Fourth Early Modern Symposium: The Courtauld Institute of Art, London, 17 November 2012. Proposals due by 1 July 2012
Art and Its Afterlives aims to address the ways in which the work of art continues to resonate after its creation. While much art history takes as its focus the initial facture of the work of art, this one-day symposium explores what happens to early modern art after the moment of its making. How did early modern works continue to be created in their display, preservation, and reception from the moment of their creation on? Papers will examine how art is shaped by its afterlives – whether these collect, curate, cut up, cut out, copy or correct it – and the ways in which art both persists and changes through time as a material object, a field of generative meaning, and a subject of debate and interpretation. Material, technical and social histories as well as theoretical approaches drawn from the discipline of art history and other fields of the humanities are welcome. Accounts from curatorial practice and the field of museology are also encouraged.
The question of afterlife is an pertinent topic for art history in general, where the work of art is uniquely tied to a particular assemblage of materials which inevitably change with time, rendering fraught questions of preservation, the presence or possibility of copies, the idea of original state, and how a work of art is staged for a viewer. Less material but no less concrete, the interactions between the work and the viewer, and between the work and the its assumed referent are not stable but open to change. The question of afterlife is particularly relevant for the early modern period, when emergent art markets and cultures of collection allowed not only the circulation of artworks, but also their appropriation and adaptation. Taking as its point of departure Bourdieu’s encouragement to investigate ‘not only the material production of the work but also the production of the value of the work’, this symposium privileges the afterlives of art and the alternative histories they present.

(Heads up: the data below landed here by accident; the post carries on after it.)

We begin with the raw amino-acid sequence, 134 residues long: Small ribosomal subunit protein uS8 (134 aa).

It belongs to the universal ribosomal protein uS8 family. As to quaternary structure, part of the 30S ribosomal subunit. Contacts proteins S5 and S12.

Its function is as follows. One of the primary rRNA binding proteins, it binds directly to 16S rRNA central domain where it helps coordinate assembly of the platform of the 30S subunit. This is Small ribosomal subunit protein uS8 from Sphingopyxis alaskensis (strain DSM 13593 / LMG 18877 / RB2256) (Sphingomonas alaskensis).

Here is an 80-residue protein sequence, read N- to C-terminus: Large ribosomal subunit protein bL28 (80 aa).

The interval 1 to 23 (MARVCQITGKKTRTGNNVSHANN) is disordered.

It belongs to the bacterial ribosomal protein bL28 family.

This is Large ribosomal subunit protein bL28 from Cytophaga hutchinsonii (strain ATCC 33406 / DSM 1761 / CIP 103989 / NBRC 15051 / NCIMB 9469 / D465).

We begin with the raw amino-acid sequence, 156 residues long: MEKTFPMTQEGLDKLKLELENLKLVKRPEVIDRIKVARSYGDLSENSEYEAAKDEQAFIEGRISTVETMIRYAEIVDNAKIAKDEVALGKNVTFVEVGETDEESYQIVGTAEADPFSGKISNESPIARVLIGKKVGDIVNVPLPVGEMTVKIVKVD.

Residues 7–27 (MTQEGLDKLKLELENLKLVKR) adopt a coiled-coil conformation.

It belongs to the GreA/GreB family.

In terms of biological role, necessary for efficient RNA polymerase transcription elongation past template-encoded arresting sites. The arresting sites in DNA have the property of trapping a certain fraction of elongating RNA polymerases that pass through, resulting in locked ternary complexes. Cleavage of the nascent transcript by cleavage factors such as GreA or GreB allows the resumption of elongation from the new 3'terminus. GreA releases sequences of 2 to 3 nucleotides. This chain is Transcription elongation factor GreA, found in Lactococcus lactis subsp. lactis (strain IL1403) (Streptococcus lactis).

Topics for discussion may include, but are not limited to:
- Histories of collection and display – acquisition and the accrual of value; assignment of category or genre; travel and re-contextualization; political appropriation and/or subversion
- Conservation and technical art history – preservation vs. restoration of past state; hidden layers and the discovery of the underneath; changing material support
- Reception and criticism –boundary between art and reception; development of art historical practice; shifting contexts of viewership and viewer negotiation
- Copy and imitation – changing perceptions of a master’s hand vs. workshop; forging and faking; serial reproduction; changing conceptions of emulation and originality; contemporary uses of early modern works and spaces
- Destruction and embellishment – iconoclasm and the religious image; revolution and vandalism; disassembly and remaking; framing and re-framing
Art and Its Afterlives is the fourth symposium of The Courtauld’s Early Modern Department. We invite proposals from scholars and postgraduates for papers that explore the theme of art and its afterlives in all forms of visual and material culture from the early modern period (c.1560-1848) including painting, sculpture, architecture, decorative arts, performance, print media, graphic arts, and the intersections between them. Please send proposals of no more than 250 words by 1 July 2012 to firstname.lastname@example.org and email@example.com
Organised by Laura Sanders and Francesca Whitlum-Cooper (The Courtauld Institute of Art)